By S. Ancín
For years the Yungas road has been considered to be the worse amongst the most dangerous roads in the world. Also known as the Road of Death or Death Road, it comprises 80 km that join La Paz with Coroico at the Yungas region in northeastern Bolivia. Its reputation is well deserved; well into the nineties an average of 200 travellers were killed every year along the road.
The route starts at the capital at 4.700 meters altitude, and finishes at the Coroico village some 1.200 metres above sea level, a difference of 3.500 metres. It crosses a lush landscape (at some points you can see the Huayaina Potosi mountains) and the climate changes rapidly as the road descends. The Road of Death reaches Unduavi after 30 km. At this point it turns into a soil road and it is here where the closest bends start. The road is here dotted with crosses signalling the sites of previous accidents and its extreme layout and conditions require the driver’s maximum concentration. Shortly after, the traveller comes across the beautiful Velo de la Novia, a 200 meter waterfall. Taking a little break to enjoying the view is a must.
No more than 3 meters wide
This non-tarmacked stretch is the one that gives the road its reputation of Road of Death as it is here where most accidents occur. Also, during the 90’s, it was not uncommon for road bandits to hide in the narrowest parts to surprise and rob the merchant trucks. This tragic encounters would usually end up with some casualties. The road is no wider than three metres (trucks must drive as close to the wall as possible to avoid the floor giving in under their weight) but despite this it is still a two way track, flanked by deep cliffs and regularly battered by rain and fog.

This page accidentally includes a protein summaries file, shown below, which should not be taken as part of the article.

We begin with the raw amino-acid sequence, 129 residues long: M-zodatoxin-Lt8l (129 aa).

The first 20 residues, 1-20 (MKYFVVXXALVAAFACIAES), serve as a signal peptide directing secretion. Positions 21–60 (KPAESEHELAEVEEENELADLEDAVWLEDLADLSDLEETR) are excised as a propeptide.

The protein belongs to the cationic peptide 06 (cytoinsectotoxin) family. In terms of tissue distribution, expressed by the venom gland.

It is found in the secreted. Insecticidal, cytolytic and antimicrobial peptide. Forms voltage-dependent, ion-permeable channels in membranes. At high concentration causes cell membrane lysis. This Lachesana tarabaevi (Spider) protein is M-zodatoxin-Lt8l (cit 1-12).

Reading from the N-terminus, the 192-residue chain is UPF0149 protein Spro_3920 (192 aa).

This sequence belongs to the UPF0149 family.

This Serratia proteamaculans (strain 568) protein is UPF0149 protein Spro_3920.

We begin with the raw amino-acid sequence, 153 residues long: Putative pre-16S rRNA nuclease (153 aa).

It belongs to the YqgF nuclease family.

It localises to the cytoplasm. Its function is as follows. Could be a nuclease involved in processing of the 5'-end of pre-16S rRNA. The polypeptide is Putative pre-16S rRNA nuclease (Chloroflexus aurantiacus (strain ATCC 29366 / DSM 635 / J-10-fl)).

The road was built by Paraguayan prisoners that were captured during the Chaco war which both countries fought between 1932 and 1935 after a territorial dispute. In 2007 another road was opened to join La Paz with Coroico which is now mostly used for vehicles going up, whereas the Road of Death has been left for vehicles going down. But above all, The Road of Death has become a very popular route for mountain cyclists. At some of its steepest tracts, these can reach speeds of up to 50 km/h.
Photos: peru.com, lanacion.com, upsocl.com